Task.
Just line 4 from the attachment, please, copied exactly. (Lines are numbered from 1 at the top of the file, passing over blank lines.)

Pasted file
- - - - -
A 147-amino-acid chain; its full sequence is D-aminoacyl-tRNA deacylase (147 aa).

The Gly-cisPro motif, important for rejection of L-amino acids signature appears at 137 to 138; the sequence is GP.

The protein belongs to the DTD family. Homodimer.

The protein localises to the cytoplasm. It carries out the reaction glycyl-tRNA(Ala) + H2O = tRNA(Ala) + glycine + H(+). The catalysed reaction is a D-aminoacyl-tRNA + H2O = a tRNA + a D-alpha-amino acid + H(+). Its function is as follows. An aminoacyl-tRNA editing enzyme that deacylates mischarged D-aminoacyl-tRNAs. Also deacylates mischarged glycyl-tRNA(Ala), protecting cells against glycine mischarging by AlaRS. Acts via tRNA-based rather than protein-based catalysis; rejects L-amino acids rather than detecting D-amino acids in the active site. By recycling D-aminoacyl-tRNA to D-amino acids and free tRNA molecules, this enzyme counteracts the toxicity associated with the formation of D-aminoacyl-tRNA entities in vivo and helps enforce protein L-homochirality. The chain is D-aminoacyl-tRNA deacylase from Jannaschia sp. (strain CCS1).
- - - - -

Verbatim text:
The protein localises to the cytoplasm. It carries out the reaction glycyl-tRNA(Ala) + H2O = tRNA(Ala) + glycine + H(+). The catalysed reaction is a D-aminoacyl-tRNA + H2O = a tRNA + a D-alpha-amino acid + H(+). Its function is as follows. An aminoacyl-tRNA editing enzyme that deacylates mischarged D-aminoacyl-tRNAs. Also deacylates mischarged glycyl-tRNA(Ala), protecting cells against glycine mischarging by AlaRS. Acts via tRNA-based rather than protein-based catalysis; rejects L-amino acids rather than detecting D-amino acids in the active site. By recycling D-aminoacyl-tRNA to D-amino acids and free tRNA molecules, this enzyme counteracts the toxicity associated with the formation of D-aminoacyl-tRNA entities in vivo and helps enforce protein L-homochirality. The chain is D-aminoacyl-tRNA deacylase from Jannaschia sp. (strain CCS1).